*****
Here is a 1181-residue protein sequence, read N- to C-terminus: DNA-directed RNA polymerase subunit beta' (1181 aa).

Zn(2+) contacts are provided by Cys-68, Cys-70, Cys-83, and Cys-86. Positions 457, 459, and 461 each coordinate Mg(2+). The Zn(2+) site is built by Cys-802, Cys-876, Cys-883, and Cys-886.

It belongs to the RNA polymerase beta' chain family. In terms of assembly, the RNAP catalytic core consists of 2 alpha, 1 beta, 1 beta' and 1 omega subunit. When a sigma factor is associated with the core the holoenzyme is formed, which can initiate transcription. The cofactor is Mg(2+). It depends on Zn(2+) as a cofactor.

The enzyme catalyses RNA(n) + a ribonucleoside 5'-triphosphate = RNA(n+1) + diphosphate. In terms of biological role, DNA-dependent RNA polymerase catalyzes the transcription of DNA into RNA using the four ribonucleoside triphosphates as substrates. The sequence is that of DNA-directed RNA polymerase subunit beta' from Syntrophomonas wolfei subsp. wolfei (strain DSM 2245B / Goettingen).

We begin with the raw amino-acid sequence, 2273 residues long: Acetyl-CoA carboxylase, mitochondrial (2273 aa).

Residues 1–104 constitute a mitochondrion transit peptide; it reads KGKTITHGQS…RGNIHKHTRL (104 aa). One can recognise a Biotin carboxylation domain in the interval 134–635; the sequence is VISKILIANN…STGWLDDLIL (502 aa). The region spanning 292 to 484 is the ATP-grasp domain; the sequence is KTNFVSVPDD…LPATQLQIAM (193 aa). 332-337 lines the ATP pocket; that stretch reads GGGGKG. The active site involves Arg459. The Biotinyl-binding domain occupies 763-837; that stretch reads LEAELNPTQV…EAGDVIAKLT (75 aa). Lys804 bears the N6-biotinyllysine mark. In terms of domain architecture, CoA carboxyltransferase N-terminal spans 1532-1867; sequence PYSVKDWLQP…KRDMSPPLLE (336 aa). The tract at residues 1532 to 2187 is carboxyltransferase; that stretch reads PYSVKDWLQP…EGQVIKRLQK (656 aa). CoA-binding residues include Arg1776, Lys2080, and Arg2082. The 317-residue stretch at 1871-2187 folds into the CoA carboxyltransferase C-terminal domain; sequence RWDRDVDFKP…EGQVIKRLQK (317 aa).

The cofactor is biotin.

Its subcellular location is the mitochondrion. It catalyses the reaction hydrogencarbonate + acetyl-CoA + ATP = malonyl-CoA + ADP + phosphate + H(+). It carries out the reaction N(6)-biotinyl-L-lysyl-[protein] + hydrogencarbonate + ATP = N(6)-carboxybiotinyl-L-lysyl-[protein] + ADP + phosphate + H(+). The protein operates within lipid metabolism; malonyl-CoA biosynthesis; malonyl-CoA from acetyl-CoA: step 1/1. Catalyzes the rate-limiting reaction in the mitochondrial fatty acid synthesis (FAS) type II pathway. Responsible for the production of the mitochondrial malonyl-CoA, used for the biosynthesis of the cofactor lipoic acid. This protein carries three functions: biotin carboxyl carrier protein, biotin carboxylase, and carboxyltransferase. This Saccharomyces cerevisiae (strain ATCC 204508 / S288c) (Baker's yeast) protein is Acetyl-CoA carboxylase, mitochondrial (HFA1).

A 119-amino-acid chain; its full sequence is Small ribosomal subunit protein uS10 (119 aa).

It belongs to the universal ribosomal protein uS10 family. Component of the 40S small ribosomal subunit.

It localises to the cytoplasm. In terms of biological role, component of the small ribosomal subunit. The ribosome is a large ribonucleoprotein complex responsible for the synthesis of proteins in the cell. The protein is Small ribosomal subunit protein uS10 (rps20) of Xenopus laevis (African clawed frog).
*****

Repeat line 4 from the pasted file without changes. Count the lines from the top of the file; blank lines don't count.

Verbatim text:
The enzyme catalyses RNA(n) + a ribonucleoside 5'-triphosphate = RNA(n+1) + diphosphate. In terms of biological role, DNA-dependent RNA polymerase catalyzes the transcription of DNA into RNA using the four ribonucleoside triphosphates as substrates. The sequence is that of DNA-directed RNA polymerase subunit beta' from Syntrophomonas wolfei subsp. wolfei (strain DSM 2245B / Goettingen).